The young Thomas Croke left Dromin and went to reside with his uncle when he was about twelve years of age. As a young lad he was athletic and vigorous and no doubt often rambled through the Demesne. His career before he became Archbishop of Cashel is eventful and interesting . After studying in the Irish College in Paris, he completed his studies for the priesthood in the Irish College in Rome. He was one of the most distinguished class to be awarded the Degree of Divinity, in 1846 winning gold and silver medals. he sold these medals giving the proceeds towards the relief of the terrible havoc caused by the Great Famine. The year of his ordination 1847 coincided with the death of O’Connell and he was one of the chief celebrants of a special Mass for the Liberator in Rome. Shortly after this he returned to Ireland to serve for a short while as Curate under his uncle in Charleville. After this he was successively Professor of Rhetoric at Carlow College, Professor of Dogmatic Theology at the Irish College in Paris, once more curate in Charleville, curate in Midleton and curate in Mallow. Dr. Croke was appointed President of St. Coleman’s College, Fermoy in 1858, and in 1865 he was appointed to his first Parish at Doneraile, also being appointed Chancellor of the Diocese of Cloyne. He travelled to Rome as theologian to Most Rev. Dr. Keane his Bishop, who was attending the First Vatican Council. He was then appointed Bishop of Auckland, New Zealand, where he laboured devotedly for four years making many converts among the Maoris. In 1875 he reached the zenith of his career when he was appointed to the see of Cashel in succession to Archbishop Leahy. This is but a list of his duties and appointments but during all these years he left his mark on many spheres outside the limits of his priestly and Pastoral demands; and after his appointment to Cashel he bestrode the irish scene like a Colossus, his championing of the Land League and before that his Patronage of the G.A.A. mark him down as a Patriot of the highest order. He was a friend of John Devoy, Michael Davitt and until the split of Charles Stewart Parnell, William O’Brien often stayed at the Palace in Thurles. When Charles Kickham died Dr. Croke wrote a letter of condolence to Mr. A. Kickham in which he said Ireland has lost in your brother Charles one of her best and bravest and most patriotic s0ns”. Let him speak for himself.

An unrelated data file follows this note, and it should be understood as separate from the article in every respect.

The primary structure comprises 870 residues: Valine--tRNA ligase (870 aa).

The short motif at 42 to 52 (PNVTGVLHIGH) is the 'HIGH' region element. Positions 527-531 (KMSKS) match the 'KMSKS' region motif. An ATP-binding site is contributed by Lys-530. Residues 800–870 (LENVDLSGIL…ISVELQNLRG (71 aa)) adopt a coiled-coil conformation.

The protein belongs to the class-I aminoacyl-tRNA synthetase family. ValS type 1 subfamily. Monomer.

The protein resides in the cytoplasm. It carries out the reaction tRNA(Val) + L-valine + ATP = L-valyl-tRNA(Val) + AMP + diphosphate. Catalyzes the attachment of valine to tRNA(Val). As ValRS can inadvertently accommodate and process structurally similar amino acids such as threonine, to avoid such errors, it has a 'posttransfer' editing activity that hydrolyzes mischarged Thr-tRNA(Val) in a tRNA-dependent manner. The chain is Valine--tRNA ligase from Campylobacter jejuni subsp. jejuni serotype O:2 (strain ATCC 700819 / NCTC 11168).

"I am a Nationalist as is well known, of over forty years standing. During that period I have taken a prominent part, and, as I trust not an inglorius part in every movement that had for its object to elevate the Irish people and root them to their native sod. A young Irelander and hillside man with Mitchel and Meagher I was a Land Leaguer with Gavan Duffy and a Home Ruler with Parnell".
Perhaps the decade or more years which the young Thomas Croke spent under the shadow of the Great House at Castlecor were the years which made him what he was - a True son of Erin.
Pádraig A. O'Riain